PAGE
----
China is changing Serbia from within – The diplomat


Chinese businessman Wang Feng was an unexpected guest at the inauguration of Serbian President Aleksandar Vucic in 2017. On the afternoon of the event, Wang had an exclusive time slot with the new Serbian President, to discuss his plans for the future and have his photo taken in front of the blue and yellow flag of the EU.

On the same day, Wang met with staff members from the Office of the President, the Serbian Development Office and the Serbian Development Office to discuss “prospects and opportunities to build on the Belt and Road Initiative.” , focusing mainly on obstacles such as land, transport, tax policy and work visas.

At that time, few Serbs recognized the Chinese businessman, nor the Shandong Linglong tire company he represented. Today they are better known. The popular Serbian National Football League was renamed in honor of the company and is now called “Linglong Tire SuperLiga”. With this sponsorship and a substantial ongoing investment, the Chinese company aims to be one of the largest suppliers of tires for the European automotive industry.

This, and a number of other Chinese investments, is seen as a boon to Serbian leaders stressed by high unemployment rates and an outdated, uncompetitive industry. Since Vucic took office, ties with China have grown stronger, with significant investments in coal-fired power plants and heavy industries such as copper mining and smelting, and the revitalization of a decrepit steel mill. .

The investments were accompanied by massive Chinese loans, high-level political meetings and the purchase of Chinese weapons. In 2019, Serbia even invited Chinese security forces participate in joint exercises.

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A recent European Parliament resolution shed light on Serbia’s love affair with China and expressed concern over Beijing’s growing influence over Belgrade. Of particular concern are the lack of transparency of Chinese investments and loans, as well as the inability of investors and lenders to conduct environmental and social impact studies.

The European Parliament called on Serbia to strengthen its legal compliance standards for Chinese business activities and warned Belgrade that its behavior undermines the country’s European accession process.

The gradual weakening of legal requirements for Chinese investments in Serbia is a real concern. Our legal analysis, carried out in collaboration with Serbian lawyers, shows that China’s influence has had an overall negative impact on the legal system. Its business activities have increased the number of loopholes in the law, which provided exceptions for heavily polluting large-scale infrastructure investments, mostly from Chinese companies or funded by Chinese state loans.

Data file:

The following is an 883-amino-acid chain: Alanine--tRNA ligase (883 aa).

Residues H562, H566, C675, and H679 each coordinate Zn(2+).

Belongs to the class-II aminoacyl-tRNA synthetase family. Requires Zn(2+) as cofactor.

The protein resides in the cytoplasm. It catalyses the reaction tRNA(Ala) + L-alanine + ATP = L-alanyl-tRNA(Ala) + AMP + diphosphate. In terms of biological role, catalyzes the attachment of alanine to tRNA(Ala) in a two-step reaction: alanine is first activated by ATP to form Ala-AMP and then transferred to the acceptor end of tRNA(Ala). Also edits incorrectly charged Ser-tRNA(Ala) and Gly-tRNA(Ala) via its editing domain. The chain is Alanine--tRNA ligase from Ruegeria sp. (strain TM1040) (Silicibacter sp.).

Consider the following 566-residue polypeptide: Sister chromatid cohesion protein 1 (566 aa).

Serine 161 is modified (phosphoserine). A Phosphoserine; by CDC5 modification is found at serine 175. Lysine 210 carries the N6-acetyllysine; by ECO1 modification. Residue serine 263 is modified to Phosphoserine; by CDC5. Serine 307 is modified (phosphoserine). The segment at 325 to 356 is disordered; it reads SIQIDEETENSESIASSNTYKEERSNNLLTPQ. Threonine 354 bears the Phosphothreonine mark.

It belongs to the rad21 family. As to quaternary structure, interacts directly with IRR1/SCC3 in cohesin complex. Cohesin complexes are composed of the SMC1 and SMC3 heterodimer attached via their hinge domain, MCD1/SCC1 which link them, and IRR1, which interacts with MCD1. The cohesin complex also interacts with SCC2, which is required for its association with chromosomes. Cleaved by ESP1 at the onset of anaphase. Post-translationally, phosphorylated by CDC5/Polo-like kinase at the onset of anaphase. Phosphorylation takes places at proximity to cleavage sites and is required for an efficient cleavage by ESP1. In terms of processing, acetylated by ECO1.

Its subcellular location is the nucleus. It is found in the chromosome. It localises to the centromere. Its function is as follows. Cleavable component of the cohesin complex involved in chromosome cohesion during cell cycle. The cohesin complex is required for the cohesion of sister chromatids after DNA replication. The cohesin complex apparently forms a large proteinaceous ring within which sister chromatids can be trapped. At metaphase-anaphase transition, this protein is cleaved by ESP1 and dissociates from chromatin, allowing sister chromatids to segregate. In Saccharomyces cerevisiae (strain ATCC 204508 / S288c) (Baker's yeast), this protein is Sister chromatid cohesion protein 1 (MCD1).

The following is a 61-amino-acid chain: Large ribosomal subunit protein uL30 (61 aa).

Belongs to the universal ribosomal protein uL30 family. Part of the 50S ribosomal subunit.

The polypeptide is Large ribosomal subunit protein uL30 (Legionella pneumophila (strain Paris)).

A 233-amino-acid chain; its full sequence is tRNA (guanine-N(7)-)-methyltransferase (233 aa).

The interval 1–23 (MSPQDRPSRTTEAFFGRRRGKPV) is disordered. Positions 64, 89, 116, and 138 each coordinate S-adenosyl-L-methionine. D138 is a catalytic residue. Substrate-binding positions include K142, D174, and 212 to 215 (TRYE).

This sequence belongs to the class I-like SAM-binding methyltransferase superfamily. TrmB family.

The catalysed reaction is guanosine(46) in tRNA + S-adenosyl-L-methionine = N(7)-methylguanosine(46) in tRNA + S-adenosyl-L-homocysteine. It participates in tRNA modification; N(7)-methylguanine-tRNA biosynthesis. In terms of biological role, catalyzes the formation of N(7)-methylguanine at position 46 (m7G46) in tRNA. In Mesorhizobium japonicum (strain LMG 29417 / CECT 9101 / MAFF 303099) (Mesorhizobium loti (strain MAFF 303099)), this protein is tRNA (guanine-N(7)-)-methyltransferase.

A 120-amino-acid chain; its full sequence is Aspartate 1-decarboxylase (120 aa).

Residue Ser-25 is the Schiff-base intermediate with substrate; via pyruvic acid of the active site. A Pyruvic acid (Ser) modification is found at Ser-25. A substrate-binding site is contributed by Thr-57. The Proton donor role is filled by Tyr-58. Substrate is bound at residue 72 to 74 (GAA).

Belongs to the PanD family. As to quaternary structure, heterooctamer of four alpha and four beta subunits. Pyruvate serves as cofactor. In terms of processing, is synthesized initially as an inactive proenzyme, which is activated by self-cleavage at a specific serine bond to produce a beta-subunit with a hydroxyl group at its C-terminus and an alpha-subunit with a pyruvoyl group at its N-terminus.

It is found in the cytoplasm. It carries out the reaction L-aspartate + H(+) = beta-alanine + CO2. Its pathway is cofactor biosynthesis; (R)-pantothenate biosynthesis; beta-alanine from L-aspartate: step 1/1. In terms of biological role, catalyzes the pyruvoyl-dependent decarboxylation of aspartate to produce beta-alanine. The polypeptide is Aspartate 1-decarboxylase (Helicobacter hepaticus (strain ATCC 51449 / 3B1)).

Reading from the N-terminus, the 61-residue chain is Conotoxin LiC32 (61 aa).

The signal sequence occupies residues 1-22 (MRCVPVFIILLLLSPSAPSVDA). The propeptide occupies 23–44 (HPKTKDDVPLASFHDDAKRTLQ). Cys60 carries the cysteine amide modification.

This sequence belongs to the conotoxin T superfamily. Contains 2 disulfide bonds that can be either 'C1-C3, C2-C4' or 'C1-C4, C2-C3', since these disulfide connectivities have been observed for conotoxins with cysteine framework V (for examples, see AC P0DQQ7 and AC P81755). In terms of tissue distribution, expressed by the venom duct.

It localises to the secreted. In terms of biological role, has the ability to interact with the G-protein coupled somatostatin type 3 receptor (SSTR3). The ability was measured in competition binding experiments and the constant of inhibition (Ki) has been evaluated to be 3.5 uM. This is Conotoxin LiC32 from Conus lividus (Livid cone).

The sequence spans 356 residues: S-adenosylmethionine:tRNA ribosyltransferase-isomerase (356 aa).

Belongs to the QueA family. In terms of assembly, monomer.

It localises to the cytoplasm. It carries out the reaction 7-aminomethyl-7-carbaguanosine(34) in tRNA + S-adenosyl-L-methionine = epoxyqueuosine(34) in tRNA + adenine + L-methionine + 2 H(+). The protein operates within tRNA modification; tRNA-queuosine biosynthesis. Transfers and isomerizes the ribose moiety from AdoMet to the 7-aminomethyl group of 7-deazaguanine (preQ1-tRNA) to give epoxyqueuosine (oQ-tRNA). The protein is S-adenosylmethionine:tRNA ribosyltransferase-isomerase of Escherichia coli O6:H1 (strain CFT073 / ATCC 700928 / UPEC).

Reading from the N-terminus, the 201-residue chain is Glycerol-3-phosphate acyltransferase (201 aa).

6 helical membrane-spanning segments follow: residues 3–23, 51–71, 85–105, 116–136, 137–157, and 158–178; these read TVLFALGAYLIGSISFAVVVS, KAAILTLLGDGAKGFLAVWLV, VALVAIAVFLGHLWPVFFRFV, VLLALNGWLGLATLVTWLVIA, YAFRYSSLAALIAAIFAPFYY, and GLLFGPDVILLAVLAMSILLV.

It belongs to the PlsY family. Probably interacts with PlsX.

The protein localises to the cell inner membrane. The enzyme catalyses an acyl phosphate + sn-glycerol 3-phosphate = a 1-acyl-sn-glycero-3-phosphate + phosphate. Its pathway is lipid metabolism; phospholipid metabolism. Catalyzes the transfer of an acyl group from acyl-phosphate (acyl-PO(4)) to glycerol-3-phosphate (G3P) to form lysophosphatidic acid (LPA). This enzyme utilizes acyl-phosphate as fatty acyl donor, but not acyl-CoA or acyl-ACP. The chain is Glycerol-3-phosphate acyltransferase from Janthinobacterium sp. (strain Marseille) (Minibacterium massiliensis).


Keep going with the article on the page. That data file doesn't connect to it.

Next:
Several new Serbian laws and procedures have made it easier to invest under the radar. One of these is the 2019 Public Procurement Act, which weakened regulations governing competition, access to public information, and environmental protection.

Another is the law of February 2020 on “special procedures”. This legislation allows the government to designate infrastructure projects as urgent, and therefore to ignore procedural rules applicable to public procurement. Instead, they are subject to special procedures, as they provide strategic partnerships in projects of particular importance to the Republic of Serbia.

The Serbian government often declares that projects, especially Chinese investments in polluting industries, are of national interest so that the laws can be applied flexibly. In addition, government authorities often refuse requests for information that are made in whole or in part under freedom of information law, thereby preventing citizens and civil society from holding government accountable.

In September 2018, a year after Vucic’s inauguration, the president visited Beijing and signed a memorandum of understanding with Shandong Linglong for the construction of a tire factory. The Serbian government then declared this factory a project of national importance. Neither this decision nor its legal basis has been explained or made public, and it is not clear whether this decision allows the project to effectively circumvent Serbia’s legal framework.

Following the signing of the MoU, ownership of over 96 hectares of land was transferred to Linglong International Europe directly and without the money changing hands. Due to the special status of the project, the investor was exempted from paying a fee to re-designate agricultural land for construction.

Local citizens asked for information on the implications that the Linglong factory could have on their health, the environment and the safety of workers. To date, however, no information on these concerns has been provided.

Similar behavior has been observed in several other investments involving Chinese players in Serbia. This is bad news for Serbian citizens, which suffer from air pollution, shrinking civic spaces and increasing levels of corruption. It could also bode ill for Serbia’s EU membership negotiations.

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